Fact: Dental dry socket is always a risk when a tooth is extracted, but most wisdom tooth removals at our Langley location are free of complications after surgery. In dentistry, only 2-5%of people develop dry sockets when having their wisdom teeth removed.
However, some factors can increase the risk of dry socket when having your third molar teeth removed, such as:
Poor oral health
Smoking or using tobacco products
Complicated tooth dental extraction
A history of dry socket
Drinking from a straw after the tooth removal
Underlying oral health conditions, like diabetes
Not properly caring for your mouth after an extraction with us
While dry sockets are always possible, most of our patients get through the extraction and healing process without significant post surgery complications.
Myth 8: Waiting to Remove Your Wisdom Teeth May Be Better
Reality: Not necessarily. As you get older, it becomes increasingly more difficult to perform wisdom teeth extractions.
Oral surgery becomes more complicated and is riskier dentistry. The recovery period may be longer, too. It's generally easier to remove wisdom teeth when you're younger because the roots aren't entirely implanted, the nearby bone is softer, and the risk of nerve or structure damage during surgery is much lower. However, if you wait until you're older to remove your wisdom teeth, the dental surgery will be more complicated because the jawbone is much denser, your nerves may be impacted, and the roots are fully formed. Often in these cases we would refer you to a maxillofacial surgeon.
Myth 9: Wisdom Teeth Must be Removed Before You Get Orthodontic Treatment or Braces
Fact: Not always. We may recommend wisdom tooth extractions before orthodontic work because your third molars can cause your teeth to shift and move as they come through. But it's still possible in dentistry to get braces even without wisdom teeth surgery.
Myth 10: Removing Your Wisdom Teeth Doesn't Affect Your Other Teeth
Fact: It can. Research has shown that the health of adjacent teeth remains stable or improves 90% of the time. However, there is still a 10% chance that your surrounding teeth will be impacted by removing your third molar teeth with surgery.
Myth 11: You Can't Brush for a Week After Having a Wisdom Tooth Extracted
Fact: You can resume your regular dental routine 24-48 hours after the procedure at our Langley dental clinic.
During the first 24 hours, we ask that you don't brush, use mouthwash, spit or rinse your mouth. That being said, it's still important to be gentle when brushing around the wisdom teeth removal area. We recommend rinsing gently with a saltwater solution after every meal for about a week after the procedure.
Myth 12: You Won't Be Able to Eat for at Least Two Days after the Extraction
Fact: Yes, you absolutely can eat after wisdom teeth removal. We ask that you avoid eating hard foods for the first few days after the surgery, but soft foods are fine. After a day or two, you may be able to eat semi-soft foods.
Myth 13: It's Okay to Drink and Smoke After a Tooth Extraction
Fact: No, past dentistry experience has show us it's not okay to drink or smoke after wisdom teeth removal.
We ask all of our Langley patients to avoid smoking and drinking after tooth removal, and this is not just an extra precaution. Both of these activities can cause pain.
Once a tooth is extracted, a clot forms where the tooth was removed. It is crucial for this clot to stay in place. If it becomes dislodged, it can cause a dry socket, which is very painful. Smoking and drinking can both significantly increase the risk of dry socket.
In general, smoking is bad for your health, and that includes your oral health. Not only can smoking cause bad breath, but it can also:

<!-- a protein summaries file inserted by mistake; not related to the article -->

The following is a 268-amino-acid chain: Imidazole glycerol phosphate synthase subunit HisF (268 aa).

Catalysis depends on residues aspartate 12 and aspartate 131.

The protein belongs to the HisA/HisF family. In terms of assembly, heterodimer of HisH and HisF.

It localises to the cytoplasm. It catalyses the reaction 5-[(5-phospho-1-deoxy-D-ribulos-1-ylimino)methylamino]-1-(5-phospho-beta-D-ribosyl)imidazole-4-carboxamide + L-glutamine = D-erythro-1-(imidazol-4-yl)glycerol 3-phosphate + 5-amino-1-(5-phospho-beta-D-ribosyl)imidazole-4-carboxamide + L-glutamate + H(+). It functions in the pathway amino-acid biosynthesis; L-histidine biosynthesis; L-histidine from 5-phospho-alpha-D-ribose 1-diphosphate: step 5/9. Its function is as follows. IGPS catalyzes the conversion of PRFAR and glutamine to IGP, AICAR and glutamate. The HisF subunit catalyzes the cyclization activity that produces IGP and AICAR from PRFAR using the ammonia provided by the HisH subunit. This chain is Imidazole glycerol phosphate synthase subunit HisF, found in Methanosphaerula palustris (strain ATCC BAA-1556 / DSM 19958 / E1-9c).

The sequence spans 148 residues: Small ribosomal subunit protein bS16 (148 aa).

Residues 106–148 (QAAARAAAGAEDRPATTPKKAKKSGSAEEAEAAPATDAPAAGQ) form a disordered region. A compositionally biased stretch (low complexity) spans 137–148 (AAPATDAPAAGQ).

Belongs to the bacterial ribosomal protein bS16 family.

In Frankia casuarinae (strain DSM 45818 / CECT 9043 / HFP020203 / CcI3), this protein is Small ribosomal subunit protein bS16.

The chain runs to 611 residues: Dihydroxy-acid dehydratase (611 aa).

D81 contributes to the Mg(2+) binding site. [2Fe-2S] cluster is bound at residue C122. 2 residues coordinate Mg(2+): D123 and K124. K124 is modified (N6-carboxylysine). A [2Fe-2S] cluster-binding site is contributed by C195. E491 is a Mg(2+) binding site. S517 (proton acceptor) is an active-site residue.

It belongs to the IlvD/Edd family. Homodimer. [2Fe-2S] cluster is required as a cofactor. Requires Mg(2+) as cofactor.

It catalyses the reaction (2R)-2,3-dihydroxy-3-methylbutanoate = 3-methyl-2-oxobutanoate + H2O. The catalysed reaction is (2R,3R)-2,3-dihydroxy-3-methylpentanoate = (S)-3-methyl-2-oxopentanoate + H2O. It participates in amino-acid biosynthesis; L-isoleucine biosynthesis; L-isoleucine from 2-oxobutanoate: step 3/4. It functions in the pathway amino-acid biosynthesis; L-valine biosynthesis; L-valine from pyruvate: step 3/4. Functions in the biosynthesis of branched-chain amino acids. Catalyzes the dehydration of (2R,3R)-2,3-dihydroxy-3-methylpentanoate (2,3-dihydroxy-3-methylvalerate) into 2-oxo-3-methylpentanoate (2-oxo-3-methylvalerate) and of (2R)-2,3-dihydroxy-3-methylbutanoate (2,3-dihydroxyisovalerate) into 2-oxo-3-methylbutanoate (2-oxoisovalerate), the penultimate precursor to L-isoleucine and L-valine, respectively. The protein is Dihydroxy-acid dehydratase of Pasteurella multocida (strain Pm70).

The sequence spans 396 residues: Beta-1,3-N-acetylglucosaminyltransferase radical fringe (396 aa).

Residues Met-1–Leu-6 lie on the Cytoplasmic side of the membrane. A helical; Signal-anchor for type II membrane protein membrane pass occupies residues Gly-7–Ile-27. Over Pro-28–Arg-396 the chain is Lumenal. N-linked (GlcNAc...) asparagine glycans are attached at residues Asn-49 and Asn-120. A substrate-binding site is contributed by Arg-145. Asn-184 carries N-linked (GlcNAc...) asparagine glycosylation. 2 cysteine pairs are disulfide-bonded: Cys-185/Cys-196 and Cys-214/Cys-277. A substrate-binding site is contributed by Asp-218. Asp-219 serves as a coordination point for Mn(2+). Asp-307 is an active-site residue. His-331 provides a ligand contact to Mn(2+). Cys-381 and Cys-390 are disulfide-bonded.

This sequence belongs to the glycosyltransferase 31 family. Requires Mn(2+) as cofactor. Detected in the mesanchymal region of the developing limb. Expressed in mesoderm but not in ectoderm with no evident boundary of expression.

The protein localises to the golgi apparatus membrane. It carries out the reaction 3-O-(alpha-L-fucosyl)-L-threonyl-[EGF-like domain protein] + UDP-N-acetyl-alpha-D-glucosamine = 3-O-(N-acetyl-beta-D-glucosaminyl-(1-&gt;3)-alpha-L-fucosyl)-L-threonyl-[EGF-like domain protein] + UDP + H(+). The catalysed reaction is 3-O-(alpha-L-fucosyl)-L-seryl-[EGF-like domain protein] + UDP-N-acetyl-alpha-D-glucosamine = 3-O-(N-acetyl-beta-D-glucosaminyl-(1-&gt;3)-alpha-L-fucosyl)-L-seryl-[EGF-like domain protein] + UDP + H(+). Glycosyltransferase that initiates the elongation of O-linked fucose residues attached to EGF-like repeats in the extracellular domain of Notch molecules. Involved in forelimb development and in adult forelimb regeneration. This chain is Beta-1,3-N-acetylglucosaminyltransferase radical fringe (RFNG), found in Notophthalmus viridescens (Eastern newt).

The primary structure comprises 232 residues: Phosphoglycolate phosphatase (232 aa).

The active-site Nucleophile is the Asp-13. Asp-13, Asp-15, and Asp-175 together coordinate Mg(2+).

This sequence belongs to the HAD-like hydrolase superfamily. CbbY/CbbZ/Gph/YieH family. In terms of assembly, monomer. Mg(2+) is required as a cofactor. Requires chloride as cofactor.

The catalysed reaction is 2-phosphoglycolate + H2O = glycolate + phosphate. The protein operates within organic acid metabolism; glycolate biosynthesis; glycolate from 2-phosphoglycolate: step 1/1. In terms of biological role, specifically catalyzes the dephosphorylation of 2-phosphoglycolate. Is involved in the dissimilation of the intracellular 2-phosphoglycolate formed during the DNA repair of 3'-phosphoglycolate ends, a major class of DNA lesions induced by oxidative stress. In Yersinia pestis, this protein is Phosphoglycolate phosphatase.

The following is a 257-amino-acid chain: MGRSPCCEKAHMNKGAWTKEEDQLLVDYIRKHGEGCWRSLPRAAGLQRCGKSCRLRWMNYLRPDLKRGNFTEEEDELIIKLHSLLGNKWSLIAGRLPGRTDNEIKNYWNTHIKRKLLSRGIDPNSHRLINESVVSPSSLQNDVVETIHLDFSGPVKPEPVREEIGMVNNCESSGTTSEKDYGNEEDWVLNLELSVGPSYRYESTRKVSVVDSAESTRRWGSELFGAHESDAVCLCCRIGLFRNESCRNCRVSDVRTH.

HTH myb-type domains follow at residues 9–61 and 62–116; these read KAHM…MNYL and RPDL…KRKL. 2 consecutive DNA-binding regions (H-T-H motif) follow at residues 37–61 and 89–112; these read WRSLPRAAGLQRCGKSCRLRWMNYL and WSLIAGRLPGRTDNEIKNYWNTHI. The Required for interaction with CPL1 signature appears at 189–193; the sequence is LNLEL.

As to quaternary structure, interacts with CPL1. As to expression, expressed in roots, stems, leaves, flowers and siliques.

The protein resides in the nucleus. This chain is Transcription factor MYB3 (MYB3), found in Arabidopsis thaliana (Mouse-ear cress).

Stain your teeth
Dampen your sense of taste and smell
Affect the look of your smile
Cause gum disease and tooth decay
Increase your risk of oral cancer
Delay the healing process after a tooth extraction surgery
Ideally, and for the sake of your health, it would be best to quit smoking entirely. But if you must smoke, make sure that you wait at least 72 hours after the extraction. Chewing tobacco should be avoided for at least a week after the procedure, as the tobacco can delay the healing and increase the risk of complications.
Myth 14: You Shouldn't Have Ice Cream or Milkshakes After Removing Your Wisdom Teeth
Fact: Both ice cream and milkshakes are fine to eat after wisdom teeth dentistry. Not only are these foods soft (and delicious), but they're also cold. The cooling sensation can help ease pain, discomfort and swelling after the wisdom removal. If you do decide to drink a milkshake, don't use a straw. We ask that our patients avoid using straws after a tooth extraction, as the suction can dislodge the clot at the extraction site. Other soft foods, such as cottage cheese or yogurt, are also fine to eat and may be healthier options. Both foods are rich in protein and nutrients that can help with the healing process.
There is Lots of Information to Consider Regarding Wisdom Teeth Treatment
Now that we've debunked several wisdom teeth myths, it's essential to understand in dentistry that there are many ways to handle your third molars and extractions. You don't necessarily need to have them removed, although we may suggest that extraction surgery is the best option. Along with complete or partial removal, other dentistry options can include:
If you decide that you don't want to remove your wisdom teeth and would rather keep them, we will discuss your options and review the risks of future disease or dental issues. In some cases, we may not recommend dental extraction surgery, especially if your wisdom teeth are:
Embedded within the healthy gum tissue
Of course, your wisdom teeth will still need to be cleaned (at home and professionally at our Langley clinic), and you'll need to come in for routine exams to monitor the health of your wisdom teeth.
Your third molars are just like any other teeth. They must be cared for properly to prevent surgery complications. If you find that surgery is the right choice for you, there's no need to worry. Removing your wisdom teeth is just like removing any other tooth. Many of the myths surrounding wisdom teeth in dentistry are just that – myths.
If you have any questions or concerns about your third molars, our helpful staff are happy to clarify things and discuss your needs. Call us today to book your initial consultation!